He stressed that a lot and I, it sort of opened my eyes. I'm like, God, all this hamstring stretching probably is causing injury. So that's one thing. Um, and so releasing, not stretching, releasing your lateral hamstring, not stretch. So that's one thing. Another one is probably like an exercise, like hanging leg raises.
And people think that they're hitting their abs. They're prob, they are probably hitting their abs, but they're also, um, tightening up their SOAs. That can cause a lot of strain down the road and cause injury. So I think there's certain exercises that are, you know, that's just one example like you mentioned, like I mentioned, hanging leg raises that people think they're doing good, maybe they're doing some good, but, but it's not, there's other ways to get around, you know, working your abs than, hey, hanging leg raises where you're also sort of overdoing your Soas.
So two questions on that. So the first question is the hamstring stretch, right? So, You're not, you're just talking about ge stationary stretch. You're not talking about, say with a weight, for example, like Roma in deadlift or like stiff leg. That doesn't count. Right? Right. That doesn't count. I'm talking about just static stretching of the hamstring.
You know, I'm a big believer in deadlifts, but the key with deadlifts is focusing on utilizing your glutes, not your hamstrings. Your hamstrings will work. It's sort of that. The secondary posterior chain. Yeah. Yeah. Your posterior chain, you are gonna work your. You are gonna work your, your, your hamstrings, but you, but it's mainly a glute exercise.
You know, it's your glutes are your biggest muscle, but one of the things you wanna do before you even do deadlifts is you want to sort of, like, you hear people talk about activating your glutes, you want to activate your glutes and then you'll, then you go into doing some deadlifts and focusing on, on that.
And so, and what's the best way to activate glutes? So it could be something as simple as, um, like bridges, you know, like GL bridges, where you're just laying on the ground and you know, Literally just going up and down, maybe putting a band, just above your knees and abducting a little bit. And, and that'll help activate your glutes.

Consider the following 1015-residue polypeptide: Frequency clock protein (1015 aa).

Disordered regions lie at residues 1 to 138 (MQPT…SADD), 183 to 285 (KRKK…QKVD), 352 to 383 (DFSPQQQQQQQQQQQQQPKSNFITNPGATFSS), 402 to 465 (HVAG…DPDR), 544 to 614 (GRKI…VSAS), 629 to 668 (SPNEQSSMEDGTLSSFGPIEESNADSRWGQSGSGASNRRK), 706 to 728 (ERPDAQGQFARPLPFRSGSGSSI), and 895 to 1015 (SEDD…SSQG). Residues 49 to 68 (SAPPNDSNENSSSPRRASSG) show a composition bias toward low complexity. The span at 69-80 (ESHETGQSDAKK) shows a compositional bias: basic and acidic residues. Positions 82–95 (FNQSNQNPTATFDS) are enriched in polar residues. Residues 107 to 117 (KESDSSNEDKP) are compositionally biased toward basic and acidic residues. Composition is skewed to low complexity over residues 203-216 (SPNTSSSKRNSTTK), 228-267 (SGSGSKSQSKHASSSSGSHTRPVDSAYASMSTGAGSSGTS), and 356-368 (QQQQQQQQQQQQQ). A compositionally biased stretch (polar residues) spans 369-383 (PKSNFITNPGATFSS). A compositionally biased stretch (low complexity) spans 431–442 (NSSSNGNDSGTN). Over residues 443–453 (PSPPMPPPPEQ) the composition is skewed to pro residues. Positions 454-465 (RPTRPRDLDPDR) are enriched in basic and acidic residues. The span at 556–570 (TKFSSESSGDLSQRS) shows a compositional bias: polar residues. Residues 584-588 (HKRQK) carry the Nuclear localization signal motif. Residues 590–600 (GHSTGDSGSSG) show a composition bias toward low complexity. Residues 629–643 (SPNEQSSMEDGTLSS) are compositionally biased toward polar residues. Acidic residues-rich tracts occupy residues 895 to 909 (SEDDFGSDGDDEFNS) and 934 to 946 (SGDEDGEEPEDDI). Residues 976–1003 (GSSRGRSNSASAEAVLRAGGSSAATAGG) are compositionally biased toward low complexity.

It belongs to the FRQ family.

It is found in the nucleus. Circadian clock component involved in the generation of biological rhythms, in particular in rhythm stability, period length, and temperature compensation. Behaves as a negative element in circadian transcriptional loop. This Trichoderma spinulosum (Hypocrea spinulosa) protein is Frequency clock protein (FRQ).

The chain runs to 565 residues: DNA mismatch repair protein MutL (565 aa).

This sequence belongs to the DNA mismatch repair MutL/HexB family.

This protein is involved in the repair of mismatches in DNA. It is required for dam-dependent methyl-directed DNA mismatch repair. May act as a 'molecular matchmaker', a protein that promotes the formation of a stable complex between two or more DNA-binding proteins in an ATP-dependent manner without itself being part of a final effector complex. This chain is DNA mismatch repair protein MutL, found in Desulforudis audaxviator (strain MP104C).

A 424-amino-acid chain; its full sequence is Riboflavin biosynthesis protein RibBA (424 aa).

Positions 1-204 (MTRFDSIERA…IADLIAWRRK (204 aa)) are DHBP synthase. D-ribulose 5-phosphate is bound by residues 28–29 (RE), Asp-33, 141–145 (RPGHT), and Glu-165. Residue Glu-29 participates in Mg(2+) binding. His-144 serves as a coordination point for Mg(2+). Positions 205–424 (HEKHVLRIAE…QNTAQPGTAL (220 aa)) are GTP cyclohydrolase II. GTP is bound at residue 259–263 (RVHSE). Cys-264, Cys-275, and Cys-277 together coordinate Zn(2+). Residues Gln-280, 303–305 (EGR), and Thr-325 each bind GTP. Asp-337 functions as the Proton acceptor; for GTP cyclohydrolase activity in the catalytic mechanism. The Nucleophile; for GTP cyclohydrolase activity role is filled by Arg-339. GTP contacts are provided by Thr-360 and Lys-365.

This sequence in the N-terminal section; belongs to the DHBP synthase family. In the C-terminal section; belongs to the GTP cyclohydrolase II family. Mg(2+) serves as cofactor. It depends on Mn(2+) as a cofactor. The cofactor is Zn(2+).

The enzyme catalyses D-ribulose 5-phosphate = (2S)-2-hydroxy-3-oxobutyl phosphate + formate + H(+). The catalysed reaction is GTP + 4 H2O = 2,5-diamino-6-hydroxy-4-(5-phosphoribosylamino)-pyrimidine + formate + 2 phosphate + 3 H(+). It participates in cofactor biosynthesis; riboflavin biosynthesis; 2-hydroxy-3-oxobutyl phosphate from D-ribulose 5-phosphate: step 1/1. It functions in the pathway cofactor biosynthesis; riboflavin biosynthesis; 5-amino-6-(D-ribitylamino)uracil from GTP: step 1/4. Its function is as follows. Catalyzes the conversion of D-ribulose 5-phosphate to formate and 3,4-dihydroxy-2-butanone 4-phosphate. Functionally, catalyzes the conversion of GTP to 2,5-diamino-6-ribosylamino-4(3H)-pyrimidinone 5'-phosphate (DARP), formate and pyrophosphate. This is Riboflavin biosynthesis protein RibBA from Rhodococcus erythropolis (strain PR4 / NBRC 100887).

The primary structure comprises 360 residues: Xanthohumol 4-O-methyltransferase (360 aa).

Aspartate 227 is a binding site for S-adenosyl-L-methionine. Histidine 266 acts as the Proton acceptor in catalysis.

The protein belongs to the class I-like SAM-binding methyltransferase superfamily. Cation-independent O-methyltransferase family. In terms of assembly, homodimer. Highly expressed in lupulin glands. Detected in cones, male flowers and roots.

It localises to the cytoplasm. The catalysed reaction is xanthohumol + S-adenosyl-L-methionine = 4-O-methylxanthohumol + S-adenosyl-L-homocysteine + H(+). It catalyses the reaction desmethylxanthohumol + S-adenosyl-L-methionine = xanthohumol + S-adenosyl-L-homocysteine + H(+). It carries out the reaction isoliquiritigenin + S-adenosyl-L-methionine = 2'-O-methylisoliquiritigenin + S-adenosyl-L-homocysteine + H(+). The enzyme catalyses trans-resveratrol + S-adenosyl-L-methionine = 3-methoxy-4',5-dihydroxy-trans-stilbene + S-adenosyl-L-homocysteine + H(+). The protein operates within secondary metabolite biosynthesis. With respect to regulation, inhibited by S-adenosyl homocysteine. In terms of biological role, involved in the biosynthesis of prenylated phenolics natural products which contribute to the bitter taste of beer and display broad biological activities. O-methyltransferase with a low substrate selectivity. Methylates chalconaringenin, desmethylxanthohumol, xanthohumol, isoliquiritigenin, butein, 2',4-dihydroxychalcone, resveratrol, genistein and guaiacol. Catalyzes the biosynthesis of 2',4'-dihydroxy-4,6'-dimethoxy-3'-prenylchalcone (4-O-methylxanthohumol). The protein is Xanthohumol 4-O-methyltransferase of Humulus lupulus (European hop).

You can sort of take your thumb and be like, am I using my glutes or am I using my hamstrings? And, and so it takes time to get to that point, but that, that would be like sort of a, a good sort of primer before you start doing some heavier lifts with like deadlifts and stuff. Got it. And then the second question I wanted to ask about the hanging leg raise is that, if you are doing lying leg raise, Would that be different in terms of dynamics to your SOAs?
Would it still tighten it or is it not? No leg ra, no leg raises at all. when you say lying leg raises, do you mean almost like mountain climbers? Uh, no. You literally lying on your back and then you just raise your legs? Yeah,that'll do the same thing. That'll do the same thing. Okay. Yeah. And I'm not saying you have to totally avoid those, but I think you can overdo it, right?
Like you can do like hanging like races every once in a while. You know, I think it's one thing that, you know, it's like, do you want to do that every time? No. And just one more thing I'll add is, I think posturally, if you're always doing chest and back, those are both internal rotators of your shoulders.
You're just gonna become more and more rounded. So you gotta make sure you balance that out and do some small muscle work. To oppose, you know, those, because I always thought people think, oh, I'm doing chest and I'm doing back, and there's a, they're opposing, but they're actually both, internally rotating your shoulders and be making you more, your posture even worse as opposed to, and you've been sitting all day staring at a screen and humped over and typing on a computer.
So you gotta really make sure you work those external rotators and do sort of these small muscle things maybe before or during or while you're resting in, in your workouts. To counteract these, these big muscles and how they'll sort of make you rounded. That's interesting. Yeah. So do you mean like you have to work the sort of rare delts and, and your, you know, on top of rotator cuffs?
Yeah, I mean, you know, you can just, like, honestly, what I would tell people is just, just Google like external rotation and they'll show you different ways that you can work. Um, The opposing muscles that are typically like shoulder external rotation. If you just Google that, you'll see plenty of exercises that you can do as a warmup before maybe you do a chest workout just to oppose.
When you're working your chest and your laps and things, those are actually ex external rotators. So it's like the, the small muscles.